Tips on How to be Successful in Vietnam – A Quick Guide for HEI’s
“Successful recruitment strategies in Vietnam require a lot of patience”
Hosting a thriving economy underpinned by population growth of 1% annually, in demographic terms, Vietnam is currently in a golden age.
This ‘golden age’ features a young population eager to study overseas. Furthermore, unlike other regional countries, Vietnam is not expected to be overly affected by an ageing population for another two decades. Such conditions make Vietnam an engine of future growth and a worthy addition to an institution’s portfolio; but how can HEI’s make the most of the Vietnam market?
- Increase Your Market Visibility
Perhaps the most important aspect when it comes to recruitment in Vietnam is market visibility. Unless your brand is world famous, without a sustained effort to come to market you will struggle to make much ground in what is an increasingly competitive market. The most successful institutions in Vietnam are the institutions that recognise this and visit at least a 3/4 times per year.
If your institution is working on a tight budget, you’d be best off planning these visits around the same time as exhibitions so you can be on hand to assist with follow up of student leads. Another visit later in the cycle to help with the conversion of offer holders goes a long way, too.
- Attend Quality Exhibitions
Attending exhibitions is a great way to increase brand awareness and attract interested students. Vietnamese students still see great value in meeting with representatives from overseas universities, and the most outgoing reps will always find such events fruitful in their recruitment drives. Worth noting is that parents often accompany their children at such events, and reps should be mindful of this considering that the parents are influential in the decision-making process of overseas study.
- Show Off Your Scholarships
Vietnam is an extremely price sensitive market, with students often looking for big scholarships in order to have the means to afford overseas study. Budgets do vary, and whilst there is a large number of students who can afford full fees, even these students will look at scholarships for the prestige value rather than any financial need.
The best way to utilize scholarships to attract students is to have Vietnam specific scholarships. Often these can be applied at the time an offer is made, but for the larger ones, a separate application is usually needed. Reps won’t go far wrong with highlighting their scholarships when meeting students at fairs and during agent visits. Often they are the first thing students ask about, highlighting their importance in the decision-making process.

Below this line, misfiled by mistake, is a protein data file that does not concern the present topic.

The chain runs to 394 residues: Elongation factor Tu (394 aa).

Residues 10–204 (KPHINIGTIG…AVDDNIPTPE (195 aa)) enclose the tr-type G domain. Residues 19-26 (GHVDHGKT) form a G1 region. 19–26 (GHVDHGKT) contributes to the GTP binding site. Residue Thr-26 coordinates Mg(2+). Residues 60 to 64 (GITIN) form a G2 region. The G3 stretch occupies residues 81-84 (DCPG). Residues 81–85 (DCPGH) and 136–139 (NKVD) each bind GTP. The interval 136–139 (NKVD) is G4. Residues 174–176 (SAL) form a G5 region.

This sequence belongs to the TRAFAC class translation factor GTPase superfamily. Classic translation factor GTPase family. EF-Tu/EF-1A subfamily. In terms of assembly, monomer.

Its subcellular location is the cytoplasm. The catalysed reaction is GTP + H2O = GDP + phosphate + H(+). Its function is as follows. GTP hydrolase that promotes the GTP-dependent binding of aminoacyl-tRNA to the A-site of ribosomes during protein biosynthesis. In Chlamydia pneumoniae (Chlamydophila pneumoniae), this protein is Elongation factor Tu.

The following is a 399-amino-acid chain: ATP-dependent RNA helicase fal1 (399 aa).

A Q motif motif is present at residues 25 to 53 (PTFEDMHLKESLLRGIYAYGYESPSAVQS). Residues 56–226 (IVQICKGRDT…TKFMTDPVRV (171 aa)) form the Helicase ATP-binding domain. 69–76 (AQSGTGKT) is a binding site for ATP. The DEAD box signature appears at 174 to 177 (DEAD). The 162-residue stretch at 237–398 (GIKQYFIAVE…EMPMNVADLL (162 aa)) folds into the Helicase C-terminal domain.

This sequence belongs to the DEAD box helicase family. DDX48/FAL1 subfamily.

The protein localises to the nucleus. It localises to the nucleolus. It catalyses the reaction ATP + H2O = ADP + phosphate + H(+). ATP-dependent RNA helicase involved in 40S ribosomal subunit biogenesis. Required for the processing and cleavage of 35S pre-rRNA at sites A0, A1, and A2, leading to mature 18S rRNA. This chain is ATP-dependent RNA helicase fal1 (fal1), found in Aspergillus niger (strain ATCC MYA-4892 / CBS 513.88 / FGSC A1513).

“Vietnamese students still see great value in meeting with representatives from overseas universities, and the most outgoing reps will always find such events fruitful”
- Localization, Localization, Localization
Universities would be well advised to publish flyers or booklets in Vietnamese to use at exhibitions. A concise booklet highlighting your institution’s USPs as well as most popular course choices for Vietnamese students would prove to be of great value. Showcasing student profiles of current or former Vietnamese students is another valuable asset universities can utilize. Having student profiles in both English and Vietnamese, and in print format as well as on video will help make your institution stand out.
- Manage Your Expectations
Successful recruitment strategies in Vietnam require a lot of patience. The country’s economic development and a growing population mean that whilst it can prove to be a fruitful market, a more sustained strategy is needed to succeed. If keeping to the above points continuously year on year, a 3-year time frame is realistic when looking for measurable results. Keeping momentum is fundamentally important in the Vietnam market, and if you withdraw presence for even half a year, it will be much harder to see meaningful long-term results.
David Prentice is currently the Overseas Study Manager of the UKEAS Group office in Ho Chi Minh City, Vietnam. His interests lie in international student recruitment, TNE, and digital marketing for the education sector.